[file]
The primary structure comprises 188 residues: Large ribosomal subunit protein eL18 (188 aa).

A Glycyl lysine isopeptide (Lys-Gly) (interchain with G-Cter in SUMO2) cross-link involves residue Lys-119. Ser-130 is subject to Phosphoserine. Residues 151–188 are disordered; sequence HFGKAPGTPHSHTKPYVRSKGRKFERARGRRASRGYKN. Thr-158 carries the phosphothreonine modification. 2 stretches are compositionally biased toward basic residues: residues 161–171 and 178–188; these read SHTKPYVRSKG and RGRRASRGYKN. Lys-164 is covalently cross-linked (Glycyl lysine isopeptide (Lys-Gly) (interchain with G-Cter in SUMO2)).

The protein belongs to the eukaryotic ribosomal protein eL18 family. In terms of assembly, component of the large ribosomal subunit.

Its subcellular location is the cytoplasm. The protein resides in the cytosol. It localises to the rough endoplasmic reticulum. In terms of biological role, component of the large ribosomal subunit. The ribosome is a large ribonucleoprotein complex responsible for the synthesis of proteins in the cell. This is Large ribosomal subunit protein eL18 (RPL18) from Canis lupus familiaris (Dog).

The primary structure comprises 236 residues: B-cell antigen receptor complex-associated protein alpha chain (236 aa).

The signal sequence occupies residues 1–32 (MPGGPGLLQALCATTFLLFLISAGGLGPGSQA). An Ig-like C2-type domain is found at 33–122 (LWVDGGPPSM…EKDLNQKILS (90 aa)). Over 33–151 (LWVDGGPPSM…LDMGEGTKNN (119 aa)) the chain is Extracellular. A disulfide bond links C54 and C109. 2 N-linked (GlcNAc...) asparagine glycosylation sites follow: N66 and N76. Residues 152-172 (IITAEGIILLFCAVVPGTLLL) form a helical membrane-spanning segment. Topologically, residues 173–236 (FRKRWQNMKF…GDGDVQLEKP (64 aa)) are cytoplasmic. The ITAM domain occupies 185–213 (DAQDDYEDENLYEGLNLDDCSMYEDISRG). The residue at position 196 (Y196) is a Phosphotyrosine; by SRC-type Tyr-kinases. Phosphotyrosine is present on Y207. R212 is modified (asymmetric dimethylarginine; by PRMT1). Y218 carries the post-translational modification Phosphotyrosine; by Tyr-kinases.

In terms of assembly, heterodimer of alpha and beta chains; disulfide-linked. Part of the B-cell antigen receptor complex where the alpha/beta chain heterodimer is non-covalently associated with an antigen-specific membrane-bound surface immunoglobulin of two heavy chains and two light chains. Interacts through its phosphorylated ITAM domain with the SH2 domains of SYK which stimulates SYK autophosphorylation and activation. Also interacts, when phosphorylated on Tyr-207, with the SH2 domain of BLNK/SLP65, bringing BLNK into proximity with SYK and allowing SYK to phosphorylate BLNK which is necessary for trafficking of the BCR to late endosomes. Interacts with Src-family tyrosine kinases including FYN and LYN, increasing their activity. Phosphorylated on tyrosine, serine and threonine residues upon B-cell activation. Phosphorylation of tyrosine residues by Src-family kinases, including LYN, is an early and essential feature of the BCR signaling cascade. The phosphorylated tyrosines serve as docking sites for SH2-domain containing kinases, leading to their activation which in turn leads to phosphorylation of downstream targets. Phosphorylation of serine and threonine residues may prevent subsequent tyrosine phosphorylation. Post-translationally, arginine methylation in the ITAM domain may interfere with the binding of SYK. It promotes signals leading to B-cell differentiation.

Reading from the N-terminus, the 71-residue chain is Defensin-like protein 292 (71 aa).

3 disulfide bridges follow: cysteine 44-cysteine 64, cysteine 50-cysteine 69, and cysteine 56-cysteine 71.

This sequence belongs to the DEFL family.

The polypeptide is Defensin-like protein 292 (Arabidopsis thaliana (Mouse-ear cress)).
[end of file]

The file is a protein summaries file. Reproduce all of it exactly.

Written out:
The primary structure comprises 188 residues: Large ribosomal subunit protein eL18 (188 aa).

A Glycyl lysine isopeptide (Lys-Gly) (interchain with G-Cter in SUMO2) cross-link involves residue Lys-119. Ser-130 is subject to Phosphoserine. Residues 151–188 are disordered; sequence HFGKAPGTPHSHTKPYVRSKGRKFERARGRRASRGYKN. Thr-158 carries the phosphothreonine modification. 2 stretches are compositionally biased toward basic residues: residues 161–171 and 178–188; these read SHTKPYVRSKG and RGRRASRGYKN. Lys-164 is covalently cross-linked (Glycyl lysine isopeptide (Lys-Gly) (interchain with G-Cter in SUMO2)).

The protein belongs to the eukaryotic ribosomal protein eL18 family. In terms of assembly, component of the large ribosomal subunit.

Its subcellular location is the cytoplasm. The protein resides in the cytosol. It localises to the rough endoplasmic reticulum. In terms of biological role, component of the large ribosomal subunit. The ribosome is a large ribonucleoprotein complex responsible for the synthesis of proteins in the cell. This is Large ribosomal subunit protein eL18 (RPL18) from Canis lupus familiaris (Dog).

The primary structure comprises 236 residues: B-cell antigen receptor complex-associated protein alpha chain (236 aa).

The signal sequence occupies residues 1–32 (MPGGPGLLQALCATTFLLFLISAGGLGPGSQA). An Ig-like C2-type domain is found at 33–122 (LWVDGGPPSM…EKDLNQKILS (90 aa)). Over 33–151 (LWVDGGPPSM…LDMGEGTKNN (119 aa)) the chain is Extracellular. A disulfide bond links C54 and C109. 2 N-linked (GlcNAc...) asparagine glycosylation sites follow: N66 and N76. Residues 152-172 (IITAEGIILLFCAVVPGTLLL) form a helical membrane-spanning segment. Topologically, residues 173–236 (FRKRWQNMKF…GDGDVQLEKP (64 aa)) are cytoplasmic. The ITAM domain occupies 185–213 (DAQDDYEDENLYEGLNLDDCSMYEDISRG). The residue at position 196 (Y196) is a Phosphotyrosine; by SRC-type Tyr-kinases. Phosphotyrosine is present on Y207. R212 is modified (asymmetric dimethylarginine; by PRMT1). Y218 carries the post-translational modification Phosphotyrosine; by Tyr-kinases.

In terms of assembly, heterodimer of alpha and beta chains; disulfide-linked. Part of the B-cell antigen receptor complex where the alpha/beta chain heterodimer is non-covalently associated with an antigen-specific membrane-bound surface immunoglobulin of two heavy chains and two light chains. Interacts through its phosphorylated ITAM domain with the SH2 domains of SYK which stimulates SYK autophosphorylation and activation. Also interacts, when phosphorylated on Tyr-207, with the SH2 domain of BLNK/SLP65, bringing BLNK into proximity with SYK and allowing SYK to phosphorylate BLNK which is necessary for trafficking of the BCR to late endosomes. Interacts with Src-family tyrosine kinases including FYN and LYN, increasing their activity. Phosphorylated on tyrosine, serine and threonine residues upon B-cell activation. Phosphorylation of tyrosine residues by Src-family kinases, including LYN, is an early and essential feature of the BCR signaling cascade. The phosphorylated tyrosines serve as docking sites for SH2-domain containing kinases, leading to their activation which in turn leads to phosphorylation of downstream targets. Phosphorylation of serine and threonine residues may prevent subsequent tyrosine phosphorylation. Post-translationally, arginine methylation in the ITAM domain may interfere with the binding of SYK. It promotes signals leading to B-cell differentiation.

Reading from the N-terminus, the 71-residue chain is Defensin-like protein 292 (71 aa).

3 disulfide bridges follow: cysteine 44-cysteine 64, cysteine 50-cysteine 69, and cysteine 56-cysteine 71.

This sequence belongs to the DEFL family.

The polypeptide is Defensin-like protein 292 (Arabidopsis thaliana (Mouse-ear cress)).